Letters & Opinion

Charles Cadet’s death begs again for state recognition of the artistic fraternity

Image of Carlton Ishmael
By Carlton Ishmael

FEW people of this generation would know the name Charles Cadet, but for those who kept in touch with the performing arts in the 1960s and up to the e1980s would be familiar with his name.

As for me, I have vivid memories of him because he was involved in the musical productions done by the St Lucia Arts Guild, of which I was a member.

At the time, the Guild had two artistic directors, one being Roderick Wolcott (when he was on island because he had taken up residence with his family in Canada) and in his absence Allan Weeks held that fort. But Roddy was always sought to direct major productions, especially if they were major ones for festivals like the Caribbean festival of Arts (CARIFESTA) or a cultural exposition, considering that he was also a playwright.

It was at that time that Mr Cadet became relevant, because musicals were usually the chosen performances for such events. Two such plays were The Banjo Man and Chanson Marianne and he was chosen, with the cast, to arrange and select the choice music, not forgetting that he also had a brilliant voice.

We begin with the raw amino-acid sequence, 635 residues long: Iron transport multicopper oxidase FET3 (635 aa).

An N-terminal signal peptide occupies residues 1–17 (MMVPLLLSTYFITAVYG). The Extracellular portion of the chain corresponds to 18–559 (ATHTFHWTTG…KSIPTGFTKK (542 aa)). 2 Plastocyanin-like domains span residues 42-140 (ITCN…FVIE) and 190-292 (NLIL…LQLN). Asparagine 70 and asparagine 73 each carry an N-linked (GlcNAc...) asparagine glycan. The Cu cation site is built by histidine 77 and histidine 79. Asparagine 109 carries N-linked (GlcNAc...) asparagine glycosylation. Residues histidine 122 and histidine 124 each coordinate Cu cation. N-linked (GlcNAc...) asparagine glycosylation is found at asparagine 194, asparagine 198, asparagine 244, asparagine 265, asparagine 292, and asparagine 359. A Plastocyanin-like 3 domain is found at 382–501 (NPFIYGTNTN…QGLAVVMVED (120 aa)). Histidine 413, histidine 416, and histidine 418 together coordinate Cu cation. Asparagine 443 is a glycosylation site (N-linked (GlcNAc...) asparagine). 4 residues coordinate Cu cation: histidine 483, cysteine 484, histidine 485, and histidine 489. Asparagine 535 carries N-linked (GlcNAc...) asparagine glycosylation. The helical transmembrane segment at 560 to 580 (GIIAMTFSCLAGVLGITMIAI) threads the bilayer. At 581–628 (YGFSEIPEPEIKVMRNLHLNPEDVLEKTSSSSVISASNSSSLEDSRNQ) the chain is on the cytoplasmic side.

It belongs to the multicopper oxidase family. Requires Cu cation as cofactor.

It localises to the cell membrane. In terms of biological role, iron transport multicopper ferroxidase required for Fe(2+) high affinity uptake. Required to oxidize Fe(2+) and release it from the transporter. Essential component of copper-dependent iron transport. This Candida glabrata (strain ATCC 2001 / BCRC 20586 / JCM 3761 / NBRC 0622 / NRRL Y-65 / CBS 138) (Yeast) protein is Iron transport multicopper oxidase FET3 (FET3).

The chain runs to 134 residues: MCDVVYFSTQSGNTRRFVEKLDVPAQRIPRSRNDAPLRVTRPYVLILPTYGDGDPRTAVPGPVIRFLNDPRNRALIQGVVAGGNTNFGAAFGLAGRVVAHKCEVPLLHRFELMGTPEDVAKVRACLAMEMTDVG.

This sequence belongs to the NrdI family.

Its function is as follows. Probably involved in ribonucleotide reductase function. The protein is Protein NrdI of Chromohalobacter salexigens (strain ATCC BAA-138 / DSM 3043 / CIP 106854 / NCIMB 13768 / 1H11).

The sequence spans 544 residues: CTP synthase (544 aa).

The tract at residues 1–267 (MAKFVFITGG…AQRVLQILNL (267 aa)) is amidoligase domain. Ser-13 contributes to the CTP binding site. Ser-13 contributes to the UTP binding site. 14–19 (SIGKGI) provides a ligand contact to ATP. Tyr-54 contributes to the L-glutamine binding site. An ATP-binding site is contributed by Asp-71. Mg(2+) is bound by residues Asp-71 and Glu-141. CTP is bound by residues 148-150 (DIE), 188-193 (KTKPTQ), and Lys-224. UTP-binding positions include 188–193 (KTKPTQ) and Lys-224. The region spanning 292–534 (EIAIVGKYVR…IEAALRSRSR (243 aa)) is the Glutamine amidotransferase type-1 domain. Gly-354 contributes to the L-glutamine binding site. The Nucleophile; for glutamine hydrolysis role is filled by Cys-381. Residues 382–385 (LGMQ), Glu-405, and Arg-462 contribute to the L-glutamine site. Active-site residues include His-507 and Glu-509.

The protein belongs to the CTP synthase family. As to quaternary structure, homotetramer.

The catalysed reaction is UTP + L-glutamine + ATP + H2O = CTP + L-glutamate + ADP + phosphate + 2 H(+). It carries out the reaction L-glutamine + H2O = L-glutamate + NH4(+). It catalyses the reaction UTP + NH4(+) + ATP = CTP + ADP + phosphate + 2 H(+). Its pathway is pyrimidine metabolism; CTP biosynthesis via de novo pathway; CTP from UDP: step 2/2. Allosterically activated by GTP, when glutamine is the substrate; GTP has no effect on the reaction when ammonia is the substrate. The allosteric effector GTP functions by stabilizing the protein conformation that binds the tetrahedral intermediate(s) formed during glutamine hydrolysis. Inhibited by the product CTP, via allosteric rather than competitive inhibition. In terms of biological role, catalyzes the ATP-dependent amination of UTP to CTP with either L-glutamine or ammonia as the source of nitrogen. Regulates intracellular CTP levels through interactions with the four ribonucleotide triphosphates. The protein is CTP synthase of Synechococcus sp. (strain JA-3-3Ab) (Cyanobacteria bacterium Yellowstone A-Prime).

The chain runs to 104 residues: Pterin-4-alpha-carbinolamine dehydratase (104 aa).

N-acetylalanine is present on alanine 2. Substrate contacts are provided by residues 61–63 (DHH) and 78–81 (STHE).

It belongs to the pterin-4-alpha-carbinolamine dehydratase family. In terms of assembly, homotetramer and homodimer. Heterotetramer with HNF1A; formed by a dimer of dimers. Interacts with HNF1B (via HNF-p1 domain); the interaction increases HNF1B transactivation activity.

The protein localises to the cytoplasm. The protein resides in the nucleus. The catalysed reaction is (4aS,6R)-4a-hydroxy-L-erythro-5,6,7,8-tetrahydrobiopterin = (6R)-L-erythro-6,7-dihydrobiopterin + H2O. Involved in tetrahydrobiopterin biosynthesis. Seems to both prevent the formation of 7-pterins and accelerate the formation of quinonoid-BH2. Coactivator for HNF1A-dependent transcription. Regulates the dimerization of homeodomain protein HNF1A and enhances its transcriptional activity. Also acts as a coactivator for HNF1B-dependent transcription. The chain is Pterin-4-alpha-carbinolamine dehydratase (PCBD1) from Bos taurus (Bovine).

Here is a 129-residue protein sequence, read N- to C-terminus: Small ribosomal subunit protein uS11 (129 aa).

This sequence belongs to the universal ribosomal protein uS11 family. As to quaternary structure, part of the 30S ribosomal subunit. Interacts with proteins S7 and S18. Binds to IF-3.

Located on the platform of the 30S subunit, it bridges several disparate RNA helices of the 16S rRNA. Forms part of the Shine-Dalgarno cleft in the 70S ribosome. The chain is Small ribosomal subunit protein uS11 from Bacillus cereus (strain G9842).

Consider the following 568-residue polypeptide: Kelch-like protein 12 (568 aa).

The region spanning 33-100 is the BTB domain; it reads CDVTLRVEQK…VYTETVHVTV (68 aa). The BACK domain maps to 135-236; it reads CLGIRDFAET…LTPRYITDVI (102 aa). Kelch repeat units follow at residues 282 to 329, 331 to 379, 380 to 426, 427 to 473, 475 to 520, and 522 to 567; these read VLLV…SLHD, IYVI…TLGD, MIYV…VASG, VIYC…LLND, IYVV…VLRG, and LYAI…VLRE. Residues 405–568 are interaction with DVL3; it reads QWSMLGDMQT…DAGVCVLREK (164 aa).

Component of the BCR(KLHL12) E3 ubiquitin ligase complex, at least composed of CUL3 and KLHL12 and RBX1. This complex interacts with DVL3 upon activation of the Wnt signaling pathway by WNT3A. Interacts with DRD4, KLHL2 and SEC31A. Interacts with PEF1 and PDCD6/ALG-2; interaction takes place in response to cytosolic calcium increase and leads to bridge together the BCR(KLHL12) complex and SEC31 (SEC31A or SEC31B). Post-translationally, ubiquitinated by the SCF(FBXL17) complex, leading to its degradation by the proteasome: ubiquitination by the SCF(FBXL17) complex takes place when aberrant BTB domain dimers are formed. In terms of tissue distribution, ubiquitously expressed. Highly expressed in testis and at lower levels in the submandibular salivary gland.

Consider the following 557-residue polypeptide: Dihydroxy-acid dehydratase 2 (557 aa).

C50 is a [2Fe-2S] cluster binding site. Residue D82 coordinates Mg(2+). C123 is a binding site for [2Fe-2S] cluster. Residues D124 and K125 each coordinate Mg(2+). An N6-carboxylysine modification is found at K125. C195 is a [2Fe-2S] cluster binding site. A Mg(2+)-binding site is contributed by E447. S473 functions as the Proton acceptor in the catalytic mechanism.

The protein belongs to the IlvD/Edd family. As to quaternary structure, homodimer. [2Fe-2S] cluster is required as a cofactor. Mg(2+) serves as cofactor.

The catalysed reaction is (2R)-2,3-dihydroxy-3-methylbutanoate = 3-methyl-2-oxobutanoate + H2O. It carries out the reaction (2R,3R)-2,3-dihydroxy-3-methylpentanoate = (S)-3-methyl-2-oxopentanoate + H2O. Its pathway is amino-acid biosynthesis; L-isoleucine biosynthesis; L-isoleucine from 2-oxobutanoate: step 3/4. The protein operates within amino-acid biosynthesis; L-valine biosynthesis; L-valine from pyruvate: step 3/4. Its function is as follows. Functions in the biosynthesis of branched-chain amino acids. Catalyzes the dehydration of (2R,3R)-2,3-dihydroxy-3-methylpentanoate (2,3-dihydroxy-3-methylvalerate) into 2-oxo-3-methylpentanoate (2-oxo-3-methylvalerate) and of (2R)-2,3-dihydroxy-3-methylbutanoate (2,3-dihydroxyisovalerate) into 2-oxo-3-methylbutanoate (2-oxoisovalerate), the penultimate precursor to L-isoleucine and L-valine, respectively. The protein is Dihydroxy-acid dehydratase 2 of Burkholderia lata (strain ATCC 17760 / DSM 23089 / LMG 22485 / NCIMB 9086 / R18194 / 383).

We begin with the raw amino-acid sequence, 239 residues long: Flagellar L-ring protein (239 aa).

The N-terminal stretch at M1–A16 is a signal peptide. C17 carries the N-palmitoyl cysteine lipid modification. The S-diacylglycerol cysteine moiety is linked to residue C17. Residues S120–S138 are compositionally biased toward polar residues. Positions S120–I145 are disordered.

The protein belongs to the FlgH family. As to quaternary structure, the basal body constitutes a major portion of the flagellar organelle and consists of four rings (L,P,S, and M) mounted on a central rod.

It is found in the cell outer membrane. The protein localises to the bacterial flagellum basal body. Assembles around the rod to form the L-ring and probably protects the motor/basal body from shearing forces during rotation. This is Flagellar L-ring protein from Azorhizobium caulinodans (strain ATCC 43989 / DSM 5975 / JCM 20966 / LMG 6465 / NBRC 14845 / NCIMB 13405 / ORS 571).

So, in collaboration with other musical talent inputs like Joyce Auguste and Bam Charles, to name a few, the musicals parts were put in place.

No doubt, there were lots of other iconic persons doing the acting and the dancing, but Charles Cadet was the maestro who jelled the production together musically. He was also involved in the corporate world, employed by the banana association. But his passion was also music.

I credit him with composing two major songs one being Ode to An Artist and Poinsettia Blossoms, although that was only the tip of the iceberg (as he no doubt produced, composed and sang many other songs), but these two will remain etched in my mind.

Charles Cadet was a true son of the soil, a master of music, a warm personality, a genius of a man and one who should remain iconic.

I would also like to take this opportunity to hail-up other artistic contemporaries who made up that circle, such as Arthur Jacobs, Kenneth Monplaisir, Hogarth Hippolyte, as well as deceased like Sixtus Charles and Virginia Alexander, all persons who helped shape my own artistic career.

I hope the day will come, when the state and government will appreciate the efforts of the artistic community.

More credit must be given to their input because art has for too long been sidelined and left on the back burner of our economic development. The industry can grow, but it must be fully supported and value must be placed on the artistic fraternity.

So, in closing, I salute and thank the Lord for blessing me with having met and known, worked and performed with such a genius, to guide my own artistic path.

Charles Cadet may be gone, but he will never be forgotten — never, ever!

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